E vivis cessit stelliger”!

    May I repeat in another sense the hope that those fated words are still unsaid, and may we remind ourselves that although marked among the stars he still lives, starred himself.

    It has been said that he had finished his work. I was a little surprised, remembering that one of his last remarks to me was, “I hope I shall be able to finish my work.” I am very glad if that hope has been, as it has been said, better and more fully accomplished than this may have seemed to imply; but there is a sense, which we all recognize, in which his work is not finished and never will be finished, for it can never be ended for such a mind.

    “O, thinking brain that lately with us wrought,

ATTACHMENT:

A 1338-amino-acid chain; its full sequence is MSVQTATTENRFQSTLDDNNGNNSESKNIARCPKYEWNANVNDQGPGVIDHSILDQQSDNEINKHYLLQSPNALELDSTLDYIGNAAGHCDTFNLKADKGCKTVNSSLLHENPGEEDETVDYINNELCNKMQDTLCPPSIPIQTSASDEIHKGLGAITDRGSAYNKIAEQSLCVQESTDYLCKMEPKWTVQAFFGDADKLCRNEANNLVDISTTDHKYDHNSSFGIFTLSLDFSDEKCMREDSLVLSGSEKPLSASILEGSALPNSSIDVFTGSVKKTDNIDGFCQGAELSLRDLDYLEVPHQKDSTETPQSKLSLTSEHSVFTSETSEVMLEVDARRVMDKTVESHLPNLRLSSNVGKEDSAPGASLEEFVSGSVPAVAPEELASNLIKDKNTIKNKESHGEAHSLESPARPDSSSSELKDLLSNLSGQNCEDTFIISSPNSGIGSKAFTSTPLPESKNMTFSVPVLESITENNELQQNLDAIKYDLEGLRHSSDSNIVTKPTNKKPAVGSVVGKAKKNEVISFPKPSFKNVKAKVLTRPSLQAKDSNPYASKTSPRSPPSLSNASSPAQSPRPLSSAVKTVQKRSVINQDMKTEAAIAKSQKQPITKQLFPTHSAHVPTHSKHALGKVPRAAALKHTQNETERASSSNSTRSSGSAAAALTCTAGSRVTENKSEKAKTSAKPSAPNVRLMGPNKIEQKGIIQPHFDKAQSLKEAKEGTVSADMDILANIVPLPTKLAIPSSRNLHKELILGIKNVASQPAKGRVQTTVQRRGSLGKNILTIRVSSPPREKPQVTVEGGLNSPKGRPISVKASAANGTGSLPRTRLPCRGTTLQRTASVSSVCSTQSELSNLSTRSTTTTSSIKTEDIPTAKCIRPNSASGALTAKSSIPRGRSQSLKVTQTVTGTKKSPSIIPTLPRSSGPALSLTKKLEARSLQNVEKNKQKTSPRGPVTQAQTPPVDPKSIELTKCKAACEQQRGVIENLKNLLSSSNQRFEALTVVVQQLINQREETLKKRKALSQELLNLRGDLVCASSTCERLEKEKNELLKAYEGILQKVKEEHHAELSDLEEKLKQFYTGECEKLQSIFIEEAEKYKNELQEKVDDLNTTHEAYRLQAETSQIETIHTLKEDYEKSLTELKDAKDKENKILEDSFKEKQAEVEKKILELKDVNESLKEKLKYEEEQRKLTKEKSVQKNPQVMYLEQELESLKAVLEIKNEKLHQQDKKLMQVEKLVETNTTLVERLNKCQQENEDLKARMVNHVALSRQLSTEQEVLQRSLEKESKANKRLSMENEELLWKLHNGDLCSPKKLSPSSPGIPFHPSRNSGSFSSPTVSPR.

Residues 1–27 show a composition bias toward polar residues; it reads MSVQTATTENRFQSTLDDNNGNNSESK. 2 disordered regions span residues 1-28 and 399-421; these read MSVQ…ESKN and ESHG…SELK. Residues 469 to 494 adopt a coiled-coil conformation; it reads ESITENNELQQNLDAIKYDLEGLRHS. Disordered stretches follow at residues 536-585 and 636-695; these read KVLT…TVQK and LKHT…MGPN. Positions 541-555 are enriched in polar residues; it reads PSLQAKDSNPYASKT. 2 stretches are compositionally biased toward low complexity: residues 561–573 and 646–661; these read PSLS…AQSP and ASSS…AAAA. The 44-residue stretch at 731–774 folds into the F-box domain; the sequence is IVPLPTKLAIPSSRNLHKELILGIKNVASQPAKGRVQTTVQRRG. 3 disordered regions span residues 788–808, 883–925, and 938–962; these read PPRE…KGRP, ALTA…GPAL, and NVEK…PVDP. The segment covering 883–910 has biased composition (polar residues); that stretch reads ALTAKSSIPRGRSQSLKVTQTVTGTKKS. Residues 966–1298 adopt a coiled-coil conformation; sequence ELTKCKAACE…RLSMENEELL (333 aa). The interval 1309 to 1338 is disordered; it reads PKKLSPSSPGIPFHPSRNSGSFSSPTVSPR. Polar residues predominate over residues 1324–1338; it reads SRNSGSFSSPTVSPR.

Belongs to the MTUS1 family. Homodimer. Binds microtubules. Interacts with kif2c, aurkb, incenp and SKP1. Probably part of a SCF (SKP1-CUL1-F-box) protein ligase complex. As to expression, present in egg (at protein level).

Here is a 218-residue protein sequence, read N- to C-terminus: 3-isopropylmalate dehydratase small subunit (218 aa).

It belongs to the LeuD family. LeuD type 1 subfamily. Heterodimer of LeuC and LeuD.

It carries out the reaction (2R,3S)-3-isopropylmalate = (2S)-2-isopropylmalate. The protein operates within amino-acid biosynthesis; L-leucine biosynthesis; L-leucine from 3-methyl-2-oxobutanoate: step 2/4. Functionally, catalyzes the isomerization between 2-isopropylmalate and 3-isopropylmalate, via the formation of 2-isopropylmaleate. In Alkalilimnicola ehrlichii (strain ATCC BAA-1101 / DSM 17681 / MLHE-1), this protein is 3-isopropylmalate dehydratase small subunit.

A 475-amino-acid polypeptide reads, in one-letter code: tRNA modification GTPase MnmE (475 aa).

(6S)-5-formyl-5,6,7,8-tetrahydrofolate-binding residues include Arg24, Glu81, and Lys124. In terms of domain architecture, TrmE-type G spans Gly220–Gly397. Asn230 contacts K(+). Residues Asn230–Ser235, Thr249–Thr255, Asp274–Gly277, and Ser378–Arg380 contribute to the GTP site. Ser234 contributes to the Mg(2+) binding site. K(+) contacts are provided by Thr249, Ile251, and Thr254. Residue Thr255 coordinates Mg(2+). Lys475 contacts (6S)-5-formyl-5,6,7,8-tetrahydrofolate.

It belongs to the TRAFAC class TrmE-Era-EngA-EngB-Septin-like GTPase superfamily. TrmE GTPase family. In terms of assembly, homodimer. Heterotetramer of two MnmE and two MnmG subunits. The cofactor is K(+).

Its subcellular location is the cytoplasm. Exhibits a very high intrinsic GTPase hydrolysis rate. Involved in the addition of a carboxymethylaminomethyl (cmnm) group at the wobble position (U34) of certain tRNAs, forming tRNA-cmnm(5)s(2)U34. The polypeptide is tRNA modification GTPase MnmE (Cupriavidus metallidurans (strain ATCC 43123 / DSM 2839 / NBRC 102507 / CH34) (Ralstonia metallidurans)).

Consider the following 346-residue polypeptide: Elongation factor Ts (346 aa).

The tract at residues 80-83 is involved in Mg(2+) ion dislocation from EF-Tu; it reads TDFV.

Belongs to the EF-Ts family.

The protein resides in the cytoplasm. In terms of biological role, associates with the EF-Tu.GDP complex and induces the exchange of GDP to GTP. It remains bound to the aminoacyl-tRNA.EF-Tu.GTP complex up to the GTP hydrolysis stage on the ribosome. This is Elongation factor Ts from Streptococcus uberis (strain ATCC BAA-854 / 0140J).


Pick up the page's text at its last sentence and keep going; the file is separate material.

By death surprised at thine unfinished task,

    For one a thousand lives thou shouldest ask;

    Learning is endless, infinite as thought.

    “Go forth, great mind, raised, now a deathless soul!

    See, weigh, prove all things scanned with larger eye

    Ere thou that slakeless thirst canst satisfy,

    What æons needed to o’errun the whole!”

    Dr. William Watson called attention to one subject, in which Dr. Gould was deeply interested, to which allusion had not been made by any of the speakers. He said: —

    May I say a word with reference to my own acquaintance with Dr. Gould? The allusion which Dr. Chandler has made to Argelander recalls the fact that something like twenty-five years ago I was the bearer of a message which I delivered in person from Dr. Gould to the venerable astronomer at Bonn; and I can never forget the feeling of affection which the old astronomer displayed toward Dr. Gould, and the cordiality with which he greeted me on Ins account.